The Cooler the Bandits the better the documentary
Call and Post hosts the coolest bandits ever
Felicia Haney | 3/19/2014, noon
… Even though what we do is wrong” – Freeway, “What We Do”
The drug game has its ups and downs, especially for street corner pushers. And in Northeast Ohio where the weather gets cold, you’d rather be the one bearing the heat forcing unsuspecting others to freeze than be the usual suspect standing on the corner freezing your buns off. Cue the inception of the Cooler Bandits. Frankie, ironically the only one of the four raised in a two-parent household, masterminds a plan to get quick money robbing area restaurants. Soon after, everyone else wanted in. In and out in 30 seconds or so with fistfuls of cash. Everyone was moved into the cooler, no one got hurt. They even made a courtesy call to police for the victims.
“When income is considered, substantially fewer differences arise between the intellectual development, academic achievement, and behavior of children in single-parent and two-parent families. Lack of income has been identified as the single most important factor in accounting for the differences in children from various family forms.” – Jacqueline Kirby, M.S. (This is according to a report featured on www3.uakron.edu).
Understanding why they did it was a no-brainer, knowing they should be punished went without saying. But, the most head-scratching scenario in the entire story, even to the victims themselves, was why they were given so much time. Some guesses are that Judge Frank Bayer, now deceased, set out to make an example of the teens, especially after Frankie made two attempts to escape during the trial and politely told Judge Bayer, “f_ _ _ yourself!” Others believe it’s just the effects of a twisted justice system that only conveniently turns a blind eye at will. Whatever the case, Judge Bayer used his gavel to hammer Frankie with a whopping 200 to 500-year sentence. Both Poochie and Charlie were handed 69 to 159 years. And Donovan, the only one who could afford a lawyer, took a plea to serve 16 to 50 years. Just babies when they went in, Lucas chronicles the changes they’ve gone through while incarcerated until their release 20 years later and the struggles they encounter trying to become reacquainted with life on the outside – holding down employment, raising children and even trying to operate a touch screen.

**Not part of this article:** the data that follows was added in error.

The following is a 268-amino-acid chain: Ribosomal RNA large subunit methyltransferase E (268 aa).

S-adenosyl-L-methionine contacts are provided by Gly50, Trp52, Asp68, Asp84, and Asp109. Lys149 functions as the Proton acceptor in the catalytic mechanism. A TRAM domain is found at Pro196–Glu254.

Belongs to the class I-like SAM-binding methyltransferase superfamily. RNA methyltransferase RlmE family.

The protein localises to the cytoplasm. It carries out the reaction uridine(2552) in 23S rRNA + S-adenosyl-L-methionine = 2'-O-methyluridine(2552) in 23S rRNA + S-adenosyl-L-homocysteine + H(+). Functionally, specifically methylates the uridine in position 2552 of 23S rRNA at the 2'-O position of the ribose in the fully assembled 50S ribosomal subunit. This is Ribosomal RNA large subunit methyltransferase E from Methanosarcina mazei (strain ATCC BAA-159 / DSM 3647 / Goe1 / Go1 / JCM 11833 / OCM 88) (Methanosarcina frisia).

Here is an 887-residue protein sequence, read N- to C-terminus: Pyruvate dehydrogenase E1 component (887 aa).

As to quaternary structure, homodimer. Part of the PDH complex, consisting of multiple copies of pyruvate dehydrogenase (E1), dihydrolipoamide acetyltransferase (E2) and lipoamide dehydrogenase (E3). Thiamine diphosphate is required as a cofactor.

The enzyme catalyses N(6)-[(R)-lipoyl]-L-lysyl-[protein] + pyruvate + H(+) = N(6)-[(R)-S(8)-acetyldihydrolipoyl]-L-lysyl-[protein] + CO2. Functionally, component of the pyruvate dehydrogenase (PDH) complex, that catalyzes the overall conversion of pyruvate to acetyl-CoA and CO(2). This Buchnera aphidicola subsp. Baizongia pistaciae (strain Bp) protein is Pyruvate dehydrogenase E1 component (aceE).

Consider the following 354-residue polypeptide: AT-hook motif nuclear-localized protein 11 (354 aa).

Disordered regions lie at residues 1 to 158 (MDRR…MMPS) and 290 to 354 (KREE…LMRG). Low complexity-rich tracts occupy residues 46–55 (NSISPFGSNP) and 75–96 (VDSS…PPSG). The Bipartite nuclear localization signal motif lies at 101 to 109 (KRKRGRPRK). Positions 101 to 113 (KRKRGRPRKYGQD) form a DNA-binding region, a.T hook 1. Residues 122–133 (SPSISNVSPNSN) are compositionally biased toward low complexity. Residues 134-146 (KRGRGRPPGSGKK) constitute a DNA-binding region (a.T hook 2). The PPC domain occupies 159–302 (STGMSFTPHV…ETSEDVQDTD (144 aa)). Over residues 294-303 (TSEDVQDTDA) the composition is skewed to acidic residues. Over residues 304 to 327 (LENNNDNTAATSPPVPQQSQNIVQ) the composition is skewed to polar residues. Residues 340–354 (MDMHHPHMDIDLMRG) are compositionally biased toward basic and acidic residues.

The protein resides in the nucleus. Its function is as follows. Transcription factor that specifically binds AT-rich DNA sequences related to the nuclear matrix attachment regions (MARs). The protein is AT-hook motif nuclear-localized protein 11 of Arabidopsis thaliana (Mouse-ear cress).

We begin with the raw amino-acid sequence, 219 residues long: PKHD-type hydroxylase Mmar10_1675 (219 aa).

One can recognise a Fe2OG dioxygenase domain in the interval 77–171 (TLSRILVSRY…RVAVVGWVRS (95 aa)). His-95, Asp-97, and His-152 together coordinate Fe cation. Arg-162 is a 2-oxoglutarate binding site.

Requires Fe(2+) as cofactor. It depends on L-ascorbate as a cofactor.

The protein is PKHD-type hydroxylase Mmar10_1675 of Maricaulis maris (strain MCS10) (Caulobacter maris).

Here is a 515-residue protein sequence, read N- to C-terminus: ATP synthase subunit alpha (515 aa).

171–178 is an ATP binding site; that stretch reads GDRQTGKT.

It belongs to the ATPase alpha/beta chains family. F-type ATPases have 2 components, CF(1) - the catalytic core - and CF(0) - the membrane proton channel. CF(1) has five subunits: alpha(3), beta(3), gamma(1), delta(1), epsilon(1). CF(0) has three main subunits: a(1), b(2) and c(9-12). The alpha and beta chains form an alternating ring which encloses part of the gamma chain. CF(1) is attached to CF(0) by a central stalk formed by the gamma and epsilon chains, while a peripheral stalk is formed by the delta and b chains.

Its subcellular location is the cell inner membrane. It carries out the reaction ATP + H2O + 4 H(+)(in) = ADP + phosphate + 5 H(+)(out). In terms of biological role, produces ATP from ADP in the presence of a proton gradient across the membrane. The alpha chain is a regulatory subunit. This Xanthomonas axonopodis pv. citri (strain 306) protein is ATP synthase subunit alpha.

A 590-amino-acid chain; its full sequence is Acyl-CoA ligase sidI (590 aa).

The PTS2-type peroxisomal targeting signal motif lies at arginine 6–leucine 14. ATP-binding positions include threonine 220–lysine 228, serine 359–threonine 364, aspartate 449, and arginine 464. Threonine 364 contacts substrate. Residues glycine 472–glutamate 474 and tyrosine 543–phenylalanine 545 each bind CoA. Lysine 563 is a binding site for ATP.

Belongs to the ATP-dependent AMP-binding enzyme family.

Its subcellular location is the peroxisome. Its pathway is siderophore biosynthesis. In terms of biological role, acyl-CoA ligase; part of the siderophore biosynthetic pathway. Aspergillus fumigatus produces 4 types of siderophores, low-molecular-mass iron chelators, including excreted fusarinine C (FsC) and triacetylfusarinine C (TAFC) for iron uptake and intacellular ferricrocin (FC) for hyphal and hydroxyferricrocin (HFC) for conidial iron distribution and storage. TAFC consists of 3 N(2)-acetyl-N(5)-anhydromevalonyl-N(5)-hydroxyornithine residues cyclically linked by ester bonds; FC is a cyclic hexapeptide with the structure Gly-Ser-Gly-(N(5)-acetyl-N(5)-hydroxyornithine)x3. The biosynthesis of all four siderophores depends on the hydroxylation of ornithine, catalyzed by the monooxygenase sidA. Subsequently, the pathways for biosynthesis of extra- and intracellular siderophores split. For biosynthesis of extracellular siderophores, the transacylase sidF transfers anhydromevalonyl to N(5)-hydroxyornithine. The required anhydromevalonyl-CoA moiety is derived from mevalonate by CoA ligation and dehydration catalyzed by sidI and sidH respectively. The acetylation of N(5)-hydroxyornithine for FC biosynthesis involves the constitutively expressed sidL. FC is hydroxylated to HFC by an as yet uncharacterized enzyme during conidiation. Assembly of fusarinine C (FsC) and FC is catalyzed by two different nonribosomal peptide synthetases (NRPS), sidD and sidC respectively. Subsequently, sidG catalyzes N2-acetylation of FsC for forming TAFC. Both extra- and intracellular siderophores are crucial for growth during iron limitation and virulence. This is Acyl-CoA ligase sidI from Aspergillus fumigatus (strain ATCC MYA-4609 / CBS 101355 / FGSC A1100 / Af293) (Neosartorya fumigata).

This is a sincere tale told through excellent cinematography of four friends who admittedly made some bad decisions and paid for it with a greater part of their lives using brotherhood, family, video cameras and the will of God to get them through. Their struggle is all too relatable to so many in our community and is not only a must-see, but a must-discuss.
Unfortunately Frankie is the last of the four Cooler Bandits still serving time. He was given an additional 10 to 12 years on top of his sentence in 2001 after attempting to orchestrate a bank robbery over the phone from prison – his fellow culprits on the outside only received 18 months. Another brutally harsh sentence for another stupid mistake. But “how long is long enough?” asks Lucas. Unlike his family who remains hopeful he’ll sit across from them at dinner one day, Frankie’s outlook is grim. “Future ... what future?” he asked. “My future got took away when I was sentenced. I don't see how you can take the life of a person who didn't take a life. But they do it.”
Lucas and Change.org have organized a petition to Governor Kasich to grant clemency for Frankie and are asking our readers to please go online and electronically sign at http://www.change.org/petitions/ohio-governor-clemency-for-frankie-porter-governor-kasich-please-commute-the-200-500-sentence-for-frankie-porter-to-the-23-years-of-time-that-he-has-served.
Additional screenings of “The Cooler Bandits” are at 2 p.m. Wednesday, March 26 and 11:20 a.m. Friday, March 28 at Tower City Cinemas.